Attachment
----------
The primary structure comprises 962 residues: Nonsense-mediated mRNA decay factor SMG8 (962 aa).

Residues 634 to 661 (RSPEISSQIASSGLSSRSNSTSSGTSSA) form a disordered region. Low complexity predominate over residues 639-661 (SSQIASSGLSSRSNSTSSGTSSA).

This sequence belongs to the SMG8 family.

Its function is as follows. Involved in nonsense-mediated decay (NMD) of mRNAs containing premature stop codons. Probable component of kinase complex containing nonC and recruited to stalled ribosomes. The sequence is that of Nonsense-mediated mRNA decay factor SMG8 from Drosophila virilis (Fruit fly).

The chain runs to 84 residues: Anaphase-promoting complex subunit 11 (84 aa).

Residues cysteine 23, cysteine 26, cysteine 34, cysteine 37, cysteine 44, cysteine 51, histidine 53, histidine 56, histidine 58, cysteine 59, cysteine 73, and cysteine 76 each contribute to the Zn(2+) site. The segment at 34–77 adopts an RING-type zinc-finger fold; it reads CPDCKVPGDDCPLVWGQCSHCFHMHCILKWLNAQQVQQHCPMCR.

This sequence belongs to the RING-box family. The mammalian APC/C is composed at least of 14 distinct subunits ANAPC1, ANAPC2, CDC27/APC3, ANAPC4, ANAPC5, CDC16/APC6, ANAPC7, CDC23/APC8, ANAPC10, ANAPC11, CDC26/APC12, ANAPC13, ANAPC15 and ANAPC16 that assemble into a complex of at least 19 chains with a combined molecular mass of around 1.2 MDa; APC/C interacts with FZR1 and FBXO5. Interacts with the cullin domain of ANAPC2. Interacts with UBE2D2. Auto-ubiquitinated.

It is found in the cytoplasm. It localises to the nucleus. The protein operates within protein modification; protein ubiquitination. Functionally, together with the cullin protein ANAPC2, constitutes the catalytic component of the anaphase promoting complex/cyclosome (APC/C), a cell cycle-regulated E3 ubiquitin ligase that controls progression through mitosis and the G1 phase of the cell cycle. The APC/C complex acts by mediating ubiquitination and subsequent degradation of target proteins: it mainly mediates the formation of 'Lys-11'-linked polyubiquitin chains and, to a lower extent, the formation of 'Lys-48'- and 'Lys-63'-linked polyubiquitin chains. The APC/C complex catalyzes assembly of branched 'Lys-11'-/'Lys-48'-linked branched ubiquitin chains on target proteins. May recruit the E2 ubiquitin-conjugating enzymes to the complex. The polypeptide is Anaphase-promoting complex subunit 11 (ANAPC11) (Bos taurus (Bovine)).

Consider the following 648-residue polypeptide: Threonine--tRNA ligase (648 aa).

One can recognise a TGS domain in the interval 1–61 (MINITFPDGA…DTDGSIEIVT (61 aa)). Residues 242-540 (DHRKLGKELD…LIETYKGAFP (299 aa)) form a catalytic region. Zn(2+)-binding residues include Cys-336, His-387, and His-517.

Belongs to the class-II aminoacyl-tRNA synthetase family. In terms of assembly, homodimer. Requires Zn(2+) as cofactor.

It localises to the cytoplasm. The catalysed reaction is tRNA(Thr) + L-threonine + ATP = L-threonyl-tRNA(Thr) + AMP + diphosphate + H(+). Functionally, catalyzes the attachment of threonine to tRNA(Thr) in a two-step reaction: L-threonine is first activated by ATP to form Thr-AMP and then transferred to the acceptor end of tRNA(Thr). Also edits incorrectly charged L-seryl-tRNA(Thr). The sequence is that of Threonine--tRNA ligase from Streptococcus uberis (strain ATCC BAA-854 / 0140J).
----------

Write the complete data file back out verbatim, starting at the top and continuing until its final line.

The primary structure comprises 962 residues: Nonsense-mediated mRNA decay factor SMG8 (962 aa).

Residues 634 to 661 (RSPEISSQIASSGLSSRSNSTSSGTSSA) form a disordered region. Low complexity predominate over residues 639-661 (SSQIASSGLSSRSNSTSSGTSSA).

This sequence belongs to the SMG8 family.

Its function is as follows. Involved in nonsense-mediated decay (NMD) of mRNAs containing premature stop codons. Probable component of kinase complex containing nonC and recruited to stalled ribosomes. The sequence is that of Nonsense-mediated mRNA decay factor SMG8 from Drosophila virilis (Fruit fly).

The chain runs to 84 residues: Anaphase-promoting complex subunit 11 (84 aa).

Residues cysteine 23, cysteine 26, cysteine 34, cysteine 37, cysteine 44, cysteine 51, histidine 53, histidine 56, histidine 58, cysteine 59, cysteine 73, and cysteine 76 each contribute to the Zn(2+) site. The segment at 34–77 adopts an RING-type zinc-finger fold; it reads CPDCKVPGDDCPLVWGQCSHCFHMHCILKWLNAQQVQQHCPMCR.

This sequence belongs to the RING-box family. The mammalian APC/C is composed at least of 14 distinct subunits ANAPC1, ANAPC2, CDC27/APC3, ANAPC4, ANAPC5, CDC16/APC6, ANAPC7, CDC23/APC8, ANAPC10, ANAPC11, CDC26/APC12, ANAPC13, ANAPC15 and ANAPC16 that assemble into a complex of at least 19 chains with a combined molecular mass of around 1.2 MDa; APC/C interacts with FZR1 and FBXO5. Interacts with the cullin domain of ANAPC2. Interacts with UBE2D2. Auto-ubiquitinated.

It is found in the cytoplasm. It localises to the nucleus. The protein operates within protein modification; protein ubiquitination. Functionally, together with the cullin protein ANAPC2, constitutes the catalytic component of the anaphase promoting complex/cyclosome (APC/C), a cell cycle-regulated E3 ubiquitin ligase that controls progression through mitosis and the G1 phase of the cell cycle. The APC/C complex acts by mediating ubiquitination and subsequent degradation of target proteins: it mainly mediates the formation of 'Lys-11'-linked polyubiquitin chains and, to a lower extent, the formation of 'Lys-48'- and 'Lys-63'-linked polyubiquitin chains. The APC/C complex catalyzes assembly of branched 'Lys-11'-/'Lys-48'-linked branched ubiquitin chains on target proteins. May recruit the E2 ubiquitin-conjugating enzymes to the complex. The polypeptide is Anaphase-promoting complex subunit 11 (ANAPC11) (Bos taurus (Bovine)).

Consider the following 648-residue polypeptide: Threonine--tRNA ligase (648 aa).

One can recognise a TGS domain in the interval 1–61 (MINITFPDGA…DTDGSIEIVT (61 aa)). Residues 242-540 (DHRKLGKELD…LIETYKGAFP (299 aa)) form a catalytic region. Zn(2+)-binding residues include Cys-336, His-387, and His-517.

Belongs to the class-II aminoacyl-tRNA synthetase family. In terms of assembly, homodimer. Requires Zn(2+) as cofactor.

It localises to the cytoplasm. The catalysed reaction is tRNA(Thr) + L-threonine + ATP = L-threonyl-tRNA(Thr) + AMP + diphosphate + H(+). Functionally, catalyzes the attachment of threonine to tRNA(Thr) in a two-step reaction: L-threonine is first activated by ATP to form Thr-AMP and then transferred to the acceptor end of tRNA(Thr). Also edits incorrectly charged L-seryl-tRNA(Thr). The sequence is that of Threonine--tRNA ligase from Streptococcus uberis (strain ATCC BAA-854 / 0140J).